Toilets and faucets sold in California starting next year will have to meet low-flow efficiency standards set by the state under emergency drought regulations approved in April.
The California Energy Commission set the higher efficiency standards for toilets, urinals and faucets sold after Jan. 1, 2016. “In the face of California’s current drought, we must use water as efficiently as possible and updating minimum standards for toilets, urinals and faucets is a step in that direction,” said Commissioner Andrew McAllister of the Energy Commission in a statement.
The commission approved the standards — which apply to toilets and faucets sold and used in residential homes and public bathrooms. Toilets cannot consume more than 1.28 gallons per flush, while residential faucets could not exceed a 1.2 gallons-per-minute flow rate.
The new regulations were part of an emergency drought order issued by Gov. Jerry Brown last week, which also mandated that urban water agencies cut residential and business water use by 25 percent.
Places like San Francisco, which already consume relatively low amounts of water on a per capita basis, would likely have to make smaller cutbacks under the proposed sliding scale of 10 to 35 percent. The San Francisco, Santa Cruz and Monterey water agencies could face a 10 percent cutback under the proposal being weighed by the state water board.
The San Francisco Public Utilities Commission has already reduced water use by 7 to 8 percent compared with 2013, meaning under the current proposal, the agency might have to reduce use by an additional 2 to 3 percent. Statewide, water cutbacks fell in February to 2.8 percent, the smallest percentage of cutbacks since the state began tracking water use in June.
Governor Brown confirmed that he fully supports the effort of State Building and Construction Trades Council to make PLAs integral to state legislation. Evidence of that is his approval of AB 155 (Alejo) that authorized the Monterey County Water Resources Agency to award a design-build contract for the combined design and construction of a project to connect Lake San Antonio, located in the County of Monterey, and Lake Nacimiento, located in the County of San Luis Obispo, with an underground tunnel or pipeline for the purpose of maximizing water storage, supply, and groundwater recharge. The bill requires a PLA and Alejo made it clear to Monterey County that State bond allocations would be contingent of the County executing a PLA.
Brown also signed AB 1522 (Gonzalez) that made California the first state in the nation to mandate paid sick days, to be accrued at a rate of no less than one hour for every 30 hours worked.
He also signed AB 1870 (Alejo) that reallocated state apprenticeship allocations from merit-shop programs to union JATCs, and AB 1897 (Hernández) that created new joint and separate liability for employers who procure workers from labor contractors.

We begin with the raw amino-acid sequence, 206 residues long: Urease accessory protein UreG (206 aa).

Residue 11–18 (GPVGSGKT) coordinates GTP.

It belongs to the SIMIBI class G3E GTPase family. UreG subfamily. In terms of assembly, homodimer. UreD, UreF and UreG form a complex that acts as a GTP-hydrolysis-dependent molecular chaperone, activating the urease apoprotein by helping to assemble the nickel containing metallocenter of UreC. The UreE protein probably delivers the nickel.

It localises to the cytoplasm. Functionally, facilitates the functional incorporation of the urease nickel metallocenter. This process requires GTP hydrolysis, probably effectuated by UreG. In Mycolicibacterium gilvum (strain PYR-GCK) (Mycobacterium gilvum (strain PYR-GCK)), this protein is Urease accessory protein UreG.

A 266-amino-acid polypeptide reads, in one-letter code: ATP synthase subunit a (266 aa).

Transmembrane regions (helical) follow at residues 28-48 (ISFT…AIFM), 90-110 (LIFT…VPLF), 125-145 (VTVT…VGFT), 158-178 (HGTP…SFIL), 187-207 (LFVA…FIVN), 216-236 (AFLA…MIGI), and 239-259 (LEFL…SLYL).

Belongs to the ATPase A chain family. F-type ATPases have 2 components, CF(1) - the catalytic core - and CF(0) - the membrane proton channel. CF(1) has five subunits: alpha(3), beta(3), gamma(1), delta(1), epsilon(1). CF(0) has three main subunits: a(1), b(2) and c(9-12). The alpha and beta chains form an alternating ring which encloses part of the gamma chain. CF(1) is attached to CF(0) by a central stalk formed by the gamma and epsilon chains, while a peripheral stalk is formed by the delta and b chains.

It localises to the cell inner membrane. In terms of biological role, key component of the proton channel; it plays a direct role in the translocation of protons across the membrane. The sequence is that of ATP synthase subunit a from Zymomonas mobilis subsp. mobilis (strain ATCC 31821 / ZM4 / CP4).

Brown did veto a last minute “gut and amend” bill SB 792 (Padilla) by union painters that would have created new union only monopolies on certain industrial paining and coating.
Brown also signed two new design-build measures SB 785 (Wolk) and SB 1433 (Hill) that contained union friendly provisions.
CAPHCC Supported Legislation
Brown signed several PHCC supported bills.
AB 2282 (Gatto) will require the Department of Housing and Community Development, in consultation with other designated entities, to conduct research to assist in the development of, and to submit for adoption by the California Building Standards Commission of, mandatory building standards for the installation of recycled water systems for newly constructed single-family and multifamily residential buildings.
AB 1705 (Gatto) would require public agencies to report in bid documents what retention provisions would apply to progress payments to thwart some agencies’ use of “substantially complex” to avoid State requirements that limit retention to 5%.
He also signed AB 1939 (Daly) that allows contractors to be reimbursed under certain circumstances, if a project is determined to be a public works job after work has commenced as a private work. He also signed AB 2312 (Nestande) that increased requirements on scrap dealers to help curtail metal theft.
Looking Ahead – 2015 Legislation
AB 1308 (Perea) would revise specified conditions for when the apprentice training needs in the building and construction trades justify a new apprentice program. This bill would also remove the authority of the California Apprenticeship Council to approve a new apprenticeship program justified by special circumstances by regulation.
SB 119 (Hill) among its other provisions, would require the Contractors’ State License Board to adopt a program to enforce violations of provisions relating to excavation. The bill would authorize the board to require a contractor to undergo training, levy a fine, and suspend a contractor’s license for a violation.
AB 67 (Gonzalez) would enact the Double Pay on the Holiday Act of 2015 that would require an employer to pay at least 2 times the regular rate of pay to an employee for work on a family holiday defined as either: Christmas or Thanksgiving of each year.
AB 842 (Patterson) would exempt a contractor with their own health plan, from contributing to a union benefits plan pursuant to a PLA.
One of the worst bills is AB 1431 (Gomez) that permits school districts to use Job Order Contracting but requires the district to adopt a PLA for any district work.
AB 219 (Daly) would require the payment of prevailing wages to ready-mixed concrete drivers.
Fair and Open Competition
CAPHCC continues to be a key supporter of the Coalition for Fair Employment in Construction (CFEC). CFEC, with CAPHCC’s help, is one of the most ardent advocates for Fair and Open Competition for public works construction contracting. You can learn more about their efforts at www.opencompca.com.